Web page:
Administration Mum on Taliban’s Call for Release of Guantanamo Detainees

By Patrick Goodenough | January 4, 2012 | 6:12am EST

Taliban fighters pose in October 2006 in Afghanistan’s Zabul province. (AP Photo/Allauddin Khan)

(Update:  State Department spokeswoman Victoria Nuland said Wednesday that the administration would – neither today nor in the future – “get into the details” of discussions about possible Guantanamo Bay releases. “We’ve not made any decisions with regard to releases,” she told a briefing. “I don’t think I’m going to go beyond that.”)

( – The State Department Tuesday declined to comment on the Taliban’s call for the release of its members being held by the U.S. military at Guantanamo Bay, shortly after the Afghan group announced publicly for the first time that it has made such a request as part of a reconciliation initiative.

The Taliban in a statement announced that it was ready to open a liaison office in Qatar to advance negotiations for an end to the conflict and expected in return the release of its detainees from Guantanamo.

It did not name the prisoners it wants freed, but high on the list is Mohammed Fazl, the former Taliban army chief who is accused of responsibility for the slaughter of large numbers of minority Shi’ites while the Taliban ruled over most of what it called the “Islamic Emirate of Afghanistan.”

Fazl is also suspected of involvement in the killing of nine Iranian diplomats during the Taliban’s capture of Mazar-i-Sharif in 1998. The diplomats were based at the Iranian consulate in the northern city.

In the statement, Taliban spokesman Zabiullah Mujahid said the group had long made it clear that the U.S. and other coalition countries would “never be able to subdue the Afghans by force in order to realize its aims.”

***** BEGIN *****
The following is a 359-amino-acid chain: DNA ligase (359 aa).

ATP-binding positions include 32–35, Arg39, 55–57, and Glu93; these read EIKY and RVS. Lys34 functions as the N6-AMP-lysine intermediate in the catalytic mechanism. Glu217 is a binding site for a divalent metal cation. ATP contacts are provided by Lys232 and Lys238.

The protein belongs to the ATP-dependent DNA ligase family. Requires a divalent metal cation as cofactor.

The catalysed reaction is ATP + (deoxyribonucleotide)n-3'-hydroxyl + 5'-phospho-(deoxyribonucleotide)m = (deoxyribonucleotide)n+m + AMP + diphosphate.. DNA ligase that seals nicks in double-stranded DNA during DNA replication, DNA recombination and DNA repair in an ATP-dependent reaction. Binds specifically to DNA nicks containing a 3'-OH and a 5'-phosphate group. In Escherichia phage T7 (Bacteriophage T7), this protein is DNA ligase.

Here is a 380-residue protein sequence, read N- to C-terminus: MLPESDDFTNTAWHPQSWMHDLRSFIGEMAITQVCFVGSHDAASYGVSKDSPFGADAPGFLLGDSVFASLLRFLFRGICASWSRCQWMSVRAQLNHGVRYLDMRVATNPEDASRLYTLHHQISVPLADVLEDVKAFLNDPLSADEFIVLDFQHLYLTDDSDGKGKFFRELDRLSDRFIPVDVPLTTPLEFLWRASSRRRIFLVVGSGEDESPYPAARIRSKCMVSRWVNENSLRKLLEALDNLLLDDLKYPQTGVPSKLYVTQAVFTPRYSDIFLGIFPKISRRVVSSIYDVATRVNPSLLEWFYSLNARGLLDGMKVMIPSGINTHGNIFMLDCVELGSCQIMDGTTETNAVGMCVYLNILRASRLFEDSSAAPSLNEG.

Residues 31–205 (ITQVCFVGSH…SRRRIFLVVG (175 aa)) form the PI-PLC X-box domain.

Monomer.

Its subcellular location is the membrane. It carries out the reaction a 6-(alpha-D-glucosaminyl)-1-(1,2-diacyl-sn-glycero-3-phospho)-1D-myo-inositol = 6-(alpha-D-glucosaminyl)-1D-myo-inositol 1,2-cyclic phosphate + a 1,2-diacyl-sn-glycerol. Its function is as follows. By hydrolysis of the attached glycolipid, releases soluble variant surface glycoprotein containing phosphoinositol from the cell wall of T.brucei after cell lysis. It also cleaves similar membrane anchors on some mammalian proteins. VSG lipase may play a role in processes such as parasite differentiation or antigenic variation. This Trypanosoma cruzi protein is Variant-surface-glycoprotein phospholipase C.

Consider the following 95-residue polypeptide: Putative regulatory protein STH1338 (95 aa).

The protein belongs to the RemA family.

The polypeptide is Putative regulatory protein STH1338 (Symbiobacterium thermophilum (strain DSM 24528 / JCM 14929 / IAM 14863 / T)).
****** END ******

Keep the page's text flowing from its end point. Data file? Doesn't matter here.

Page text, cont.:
“We are at the moment, besides our powerful presence inside the country ready to establish a political office outside the country to come to an understanding with other nations and in this series, we have reached an initial agreement with Qatar and other related sides,” he said.

“Islamic Emirate has also asked for the release of its prisoners from the Guantanamo prison in exchange basis.”

The Obama administration’s declared position is that it supports an Afghan government-led reconciliation process, on condition Taliban leaders pledge to stop fighting, end support for al-Qaeda, and abide by the Afghan constitution, including its guarantees of rights for women.

State Department spokeswoman Victoria Nuland during a briefing Tuesday reiterated those “red lines,” and repeated several times that the process was being driven by the Afghans.

“This is not our negotiation to lead,” she said. “This is a situation that the Afghan government has to be comfortable with – the Afghans have to make their own decisions, and they have to work this through.”

“If this [liaison office proposal] is part of an Afghan-led, Afghan-supported process and the Afghan government itself believes it can play a constructive role, and it is also supported by the host country, then we will play a role in that as well,” Nuland said.

But asked about the demand to release the Guantanamo detainees in order to help move negotiations along, she demurred: “I’m not going to speak to any of those kinds of reported details.”